Thursday, September 12, 2013

A passage from "Northern Journey"



A passage from "Northern Journey"

By Du Fu (Some texts refer him as Tu Fu)

Translated by Professor Burton Watson

A year gone by, arriving at my thatched hut,
wife and children, clothes a hundred patches:
our cries mingle with the voice of the pines;
the sad fountain joins our muffled sobbings.
The little boy we’ve spoiled all his life,
face paler, whiter than snow,
sees his Papa, turns away in tears,
dirty, grimy, feet with no socks.
By the bed my two young girls,
mended skirts scarcely covering their knees,
a sea scene, the waves chopped up,
bits of old embroidery sewn all askew,
marine monster, purple phoenix
topsy-turvy on their coarse cloth jackets.
Old husband, feeling somewhat poorly,
vomiting, runny bowels, several days laid up in bed.
But don’t think I’ve no fabrics in my bag
to save you from the shakes and shivers of the cold!
Here’s powder and mascara—I’ll unwrap them—
quilts, coverlets—I’ll lay them all out.
The face of my thin wife regains its brightness;
my silly girls start in combing their own hair.
They copy all the things they’ve seen their mother do,
step by step applying morning makeup,
taking their time, smearing on rouge and powder—
how ridiculous—drawing eyebrows this wide!
But I’m home alive, facing my young ones,
and it’s as though I’ve forgotten about hunger and thirst.
They keep asking questions, outdoing each other in pulling my beard,
but who’d have the heart to scold them?

Du Fu, the elicitor of superlatives! The Chinese scholar William Hung, who wrote the definitive book in English on Du Fu’s life and poetry, gave it the unequivocal title Tu Fu: China’s Greatest Poet. Professor Stephen Owen of Harvard, the leading American authority on Chinese poetry of the Tang period, enthusiastically seconds Hung’s estimation of Du Fu. And the American poet and translator Kenneth Rexroth, who rendered some of Du Fu’s poems in English, goes a step further to declare him “the greatest non-epic, non-dramatic poet who has survived in any language."

A  characteristic of Du Fu’s poetry that merits particular notice is his realism. The above passage taken from a long poem titled “Northern Journey,” amply illustrates it.  The poem was written in the fall of 757, when Du Fu, having incurred Emperor Suzong’s displeasure, was ordered to leave the court and travel north to Fuzhou, where his wife and children were living. The poem, 140 lines long, shifts back and forth between the political concerns of the entire nation and Du Fu’s private family affairs. The above section, lines 59 to 88, shows us the scene that confronted the poet when, after a long and difficult journey, he finally reached the country house where his family was lodging.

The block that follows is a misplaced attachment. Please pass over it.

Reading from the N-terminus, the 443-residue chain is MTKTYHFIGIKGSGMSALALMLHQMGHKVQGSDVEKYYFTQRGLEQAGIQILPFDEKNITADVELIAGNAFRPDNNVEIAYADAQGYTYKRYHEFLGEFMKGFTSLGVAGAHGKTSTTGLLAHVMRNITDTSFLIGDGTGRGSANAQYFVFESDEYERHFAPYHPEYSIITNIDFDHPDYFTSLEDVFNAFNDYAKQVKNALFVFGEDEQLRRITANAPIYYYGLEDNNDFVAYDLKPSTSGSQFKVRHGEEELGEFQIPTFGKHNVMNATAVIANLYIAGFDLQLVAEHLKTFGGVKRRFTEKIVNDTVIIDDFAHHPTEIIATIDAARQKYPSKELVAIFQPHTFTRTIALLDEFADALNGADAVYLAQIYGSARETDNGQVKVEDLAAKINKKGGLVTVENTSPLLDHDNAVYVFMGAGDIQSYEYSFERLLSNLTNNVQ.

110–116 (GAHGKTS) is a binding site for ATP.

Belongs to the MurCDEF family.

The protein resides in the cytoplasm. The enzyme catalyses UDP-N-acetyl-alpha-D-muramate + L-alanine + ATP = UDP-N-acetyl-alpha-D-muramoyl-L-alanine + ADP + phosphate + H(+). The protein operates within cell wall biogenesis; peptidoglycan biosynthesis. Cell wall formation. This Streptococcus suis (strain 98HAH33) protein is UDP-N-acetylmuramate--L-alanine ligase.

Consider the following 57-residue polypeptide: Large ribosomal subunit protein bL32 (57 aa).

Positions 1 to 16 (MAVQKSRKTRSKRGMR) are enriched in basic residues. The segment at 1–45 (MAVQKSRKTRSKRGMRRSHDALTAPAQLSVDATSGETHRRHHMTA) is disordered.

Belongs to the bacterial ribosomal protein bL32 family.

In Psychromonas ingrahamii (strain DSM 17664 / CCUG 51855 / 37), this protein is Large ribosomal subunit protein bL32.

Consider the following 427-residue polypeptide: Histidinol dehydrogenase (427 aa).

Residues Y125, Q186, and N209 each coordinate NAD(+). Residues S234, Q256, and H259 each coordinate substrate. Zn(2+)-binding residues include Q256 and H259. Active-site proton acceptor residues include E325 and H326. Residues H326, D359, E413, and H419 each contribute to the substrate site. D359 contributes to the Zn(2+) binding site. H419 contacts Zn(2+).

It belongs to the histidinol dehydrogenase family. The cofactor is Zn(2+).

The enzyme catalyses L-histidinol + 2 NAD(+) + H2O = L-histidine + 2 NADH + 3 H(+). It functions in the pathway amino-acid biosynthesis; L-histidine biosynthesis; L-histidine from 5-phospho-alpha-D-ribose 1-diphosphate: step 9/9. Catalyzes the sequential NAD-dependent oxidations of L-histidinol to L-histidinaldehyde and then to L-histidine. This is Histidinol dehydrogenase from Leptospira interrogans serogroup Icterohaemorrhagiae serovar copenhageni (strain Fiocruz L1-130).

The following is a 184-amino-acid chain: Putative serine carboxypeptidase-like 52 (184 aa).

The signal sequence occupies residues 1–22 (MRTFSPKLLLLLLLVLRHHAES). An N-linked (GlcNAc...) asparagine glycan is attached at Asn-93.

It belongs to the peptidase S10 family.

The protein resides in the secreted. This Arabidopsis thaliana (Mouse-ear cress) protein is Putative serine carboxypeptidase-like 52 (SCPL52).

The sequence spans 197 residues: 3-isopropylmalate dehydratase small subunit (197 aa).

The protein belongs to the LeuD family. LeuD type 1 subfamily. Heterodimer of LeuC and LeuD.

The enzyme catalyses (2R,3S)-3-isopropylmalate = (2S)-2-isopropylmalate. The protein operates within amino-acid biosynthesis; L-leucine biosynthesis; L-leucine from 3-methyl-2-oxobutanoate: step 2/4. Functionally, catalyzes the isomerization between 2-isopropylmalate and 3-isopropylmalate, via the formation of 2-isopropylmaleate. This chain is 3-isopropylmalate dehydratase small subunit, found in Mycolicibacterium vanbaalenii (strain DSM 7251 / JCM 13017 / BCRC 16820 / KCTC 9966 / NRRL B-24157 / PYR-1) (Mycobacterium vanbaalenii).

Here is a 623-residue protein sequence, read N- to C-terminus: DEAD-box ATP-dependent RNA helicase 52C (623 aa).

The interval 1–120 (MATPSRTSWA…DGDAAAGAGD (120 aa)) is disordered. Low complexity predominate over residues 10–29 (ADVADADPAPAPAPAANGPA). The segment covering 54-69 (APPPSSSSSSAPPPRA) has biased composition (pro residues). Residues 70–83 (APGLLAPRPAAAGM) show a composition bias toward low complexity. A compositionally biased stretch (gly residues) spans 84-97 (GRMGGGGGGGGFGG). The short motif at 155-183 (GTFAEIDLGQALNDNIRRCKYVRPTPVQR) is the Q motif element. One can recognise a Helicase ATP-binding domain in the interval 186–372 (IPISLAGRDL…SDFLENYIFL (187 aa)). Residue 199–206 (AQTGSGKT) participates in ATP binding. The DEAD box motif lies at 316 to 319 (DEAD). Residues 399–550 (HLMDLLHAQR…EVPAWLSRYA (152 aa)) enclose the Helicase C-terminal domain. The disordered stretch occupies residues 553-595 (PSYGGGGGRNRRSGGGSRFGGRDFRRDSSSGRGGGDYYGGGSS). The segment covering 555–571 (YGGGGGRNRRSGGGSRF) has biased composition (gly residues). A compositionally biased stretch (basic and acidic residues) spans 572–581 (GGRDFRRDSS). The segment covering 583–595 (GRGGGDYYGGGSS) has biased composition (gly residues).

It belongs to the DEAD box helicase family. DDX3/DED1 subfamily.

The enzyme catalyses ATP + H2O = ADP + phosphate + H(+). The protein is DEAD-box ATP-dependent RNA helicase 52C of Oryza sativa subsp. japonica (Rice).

It would appear from the poem that at this time Du Fu had four children, two girls and two boys. The “little boy” in line 5 of my excerpt is probably his younger son, Pony Boy. It seems odd that he should turn away from his father in tears, though perhaps through some misunderstanding he thinks he has done something for which he will be scolded. The “old husband” in line 15 is, of course, Du Fu himself.

The whole passage, replete with closely observed details, has two sections of particular note. The first is Du Fu’s description of the clothes worn by the girls, garments that Du Fu’s wife has mended with patches cut from an old and probably expensive piece of embroidery. The embroidery originally depicted a seascape complete with the mythical sea monster called Tian Hu and a purple phoenix or purple phoenixes. But the pattern has now been cut to bits and sewn so that the figures are askew or upside down. The crazy quilt effect that results perfectly reflects the disruption and chaos that have descended on the Du family, and by extension on the whole of Tang China. The second notable section occurs in the latter part, when the little girls, seizing on the powder and mascara that the poet has brought for his wife, proceed to plaster their faces with it. The mood here is all gaiety and madcap humor, a brief moment of brightness before the poem quits the domestic scene and turns to solemn concerns of national policy.

Perhaps this is a scene that could transpire in any corner of the world where a father returns home after a war or long absence.


(Extracted from "Selected Poems of Du Fu" translated by Burton Watson.)

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